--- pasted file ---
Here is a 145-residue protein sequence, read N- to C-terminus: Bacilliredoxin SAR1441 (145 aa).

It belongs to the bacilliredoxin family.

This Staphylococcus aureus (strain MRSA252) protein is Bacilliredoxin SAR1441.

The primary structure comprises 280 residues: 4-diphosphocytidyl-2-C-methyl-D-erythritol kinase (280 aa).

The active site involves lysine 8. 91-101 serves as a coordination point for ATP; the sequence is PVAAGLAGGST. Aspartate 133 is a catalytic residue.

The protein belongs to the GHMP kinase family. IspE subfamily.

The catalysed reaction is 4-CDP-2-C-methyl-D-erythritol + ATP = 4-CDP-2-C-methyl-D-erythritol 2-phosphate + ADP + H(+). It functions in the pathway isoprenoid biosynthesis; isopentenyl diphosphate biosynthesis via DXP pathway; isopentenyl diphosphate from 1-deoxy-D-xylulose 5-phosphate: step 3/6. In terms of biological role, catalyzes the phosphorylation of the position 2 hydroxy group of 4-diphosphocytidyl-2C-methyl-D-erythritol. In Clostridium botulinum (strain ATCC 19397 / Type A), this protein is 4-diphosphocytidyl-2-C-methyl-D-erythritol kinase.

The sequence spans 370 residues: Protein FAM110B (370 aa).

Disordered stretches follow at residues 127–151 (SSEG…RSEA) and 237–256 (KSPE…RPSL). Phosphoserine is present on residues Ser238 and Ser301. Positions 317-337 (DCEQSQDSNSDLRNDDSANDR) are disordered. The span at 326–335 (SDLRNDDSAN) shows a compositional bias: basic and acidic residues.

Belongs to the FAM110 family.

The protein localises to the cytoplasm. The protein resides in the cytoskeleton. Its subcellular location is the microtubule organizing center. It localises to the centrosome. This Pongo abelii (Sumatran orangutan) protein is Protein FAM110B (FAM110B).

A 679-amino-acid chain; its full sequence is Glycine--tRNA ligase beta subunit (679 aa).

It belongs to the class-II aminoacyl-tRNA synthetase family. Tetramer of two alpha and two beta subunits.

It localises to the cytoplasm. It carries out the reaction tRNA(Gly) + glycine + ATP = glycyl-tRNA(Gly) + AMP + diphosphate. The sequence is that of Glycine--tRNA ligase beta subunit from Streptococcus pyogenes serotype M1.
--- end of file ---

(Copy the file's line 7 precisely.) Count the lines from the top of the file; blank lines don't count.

The catalysed reaction is 4-CDP-2-C-methyl-D-erythritol + ATP = 4-CDP-2-C-methyl-D-erythritol 2-phosphate + ADP + H(+). It functions in the pathway isoprenoid biosynthesis; isopentenyl diphosphate biosynthesis via DXP pathway; isopentenyl diphosphate from 1-deoxy-D-xylulose 5-phosphate: step 3/6. In terms of biological role, catalyzes the phosphorylation of the position 2 hydroxy group of 4-diphosphocytidyl-2C-methyl-D-erythritol. In Clostridium botulinum (strain ATCC 19397 / Type A), this protein is 4-diphosphocytidyl-2-C-methyl-D-erythritol kinase.